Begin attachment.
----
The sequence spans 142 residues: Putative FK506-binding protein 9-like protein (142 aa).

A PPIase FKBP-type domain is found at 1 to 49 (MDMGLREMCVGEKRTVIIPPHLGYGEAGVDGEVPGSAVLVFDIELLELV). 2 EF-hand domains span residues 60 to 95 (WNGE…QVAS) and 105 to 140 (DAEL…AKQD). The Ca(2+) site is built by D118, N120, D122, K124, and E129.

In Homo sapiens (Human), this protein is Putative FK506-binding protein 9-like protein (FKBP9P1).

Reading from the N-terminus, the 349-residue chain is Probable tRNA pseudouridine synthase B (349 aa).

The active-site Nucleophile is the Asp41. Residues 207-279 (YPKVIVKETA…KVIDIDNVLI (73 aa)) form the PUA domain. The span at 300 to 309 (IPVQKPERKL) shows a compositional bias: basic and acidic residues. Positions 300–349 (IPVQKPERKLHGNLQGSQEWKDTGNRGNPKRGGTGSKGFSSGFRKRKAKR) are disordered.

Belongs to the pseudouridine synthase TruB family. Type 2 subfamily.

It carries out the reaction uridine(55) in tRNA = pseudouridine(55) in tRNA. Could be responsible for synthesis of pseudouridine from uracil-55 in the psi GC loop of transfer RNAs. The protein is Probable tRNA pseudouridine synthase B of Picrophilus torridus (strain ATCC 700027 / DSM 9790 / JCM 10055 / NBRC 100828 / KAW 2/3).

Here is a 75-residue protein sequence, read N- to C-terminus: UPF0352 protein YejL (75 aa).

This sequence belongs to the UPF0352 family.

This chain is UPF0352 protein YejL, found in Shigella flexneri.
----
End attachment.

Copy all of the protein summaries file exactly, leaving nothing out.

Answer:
The sequence spans 142 residues: Putative FK506-binding protein 9-like protein (142 aa).

A PPIase FKBP-type domain is found at 1 to 49 (MDMGLREMCVGEKRTVIIPPHLGYGEAGVDGEVPGSAVLVFDIELLELV). 2 EF-hand domains span residues 60 to 95 (WNGE…QVAS) and 105 to 140 (DAEL…AKQD). The Ca(2+) site is built by D118, N120, D122, K124, and E129.

In Homo sapiens (Human), this protein is Putative FK506-binding protein 9-like protein (FKBP9P1).

Reading from the N-terminus, the 349-residue chain is Probable tRNA pseudouridine synthase B (349 aa).

The active-site Nucleophile is the Asp41. Residues 207-279 (YPKVIVKETA…KVIDIDNVLI (73 aa)) form the PUA domain. The span at 300 to 309 (IPVQKPERKL) shows a compositional bias: basic and acidic residues. Positions 300–349 (IPVQKPERKLHGNLQGSQEWKDTGNRGNPKRGGTGSKGFSSGFRKRKAKR) are disordered.

Belongs to the pseudouridine synthase TruB family. Type 2 subfamily.

It carries out the reaction uridine(55) in tRNA = pseudouridine(55) in tRNA. Could be responsible for synthesis of pseudouridine from uracil-55 in the psi GC loop of transfer RNAs. The protein is Probable tRNA pseudouridine synthase B of Picrophilus torridus (strain ATCC 700027 / DSM 9790 / JCM 10055 / NBRC 100828 / KAW 2/3).

Here is a 75-residue protein sequence, read N- to C-terminus: UPF0352 protein YejL (75 aa).

This sequence belongs to the UPF0352 family.

This chain is UPF0352 protein YejL, found in Shigella flexneri.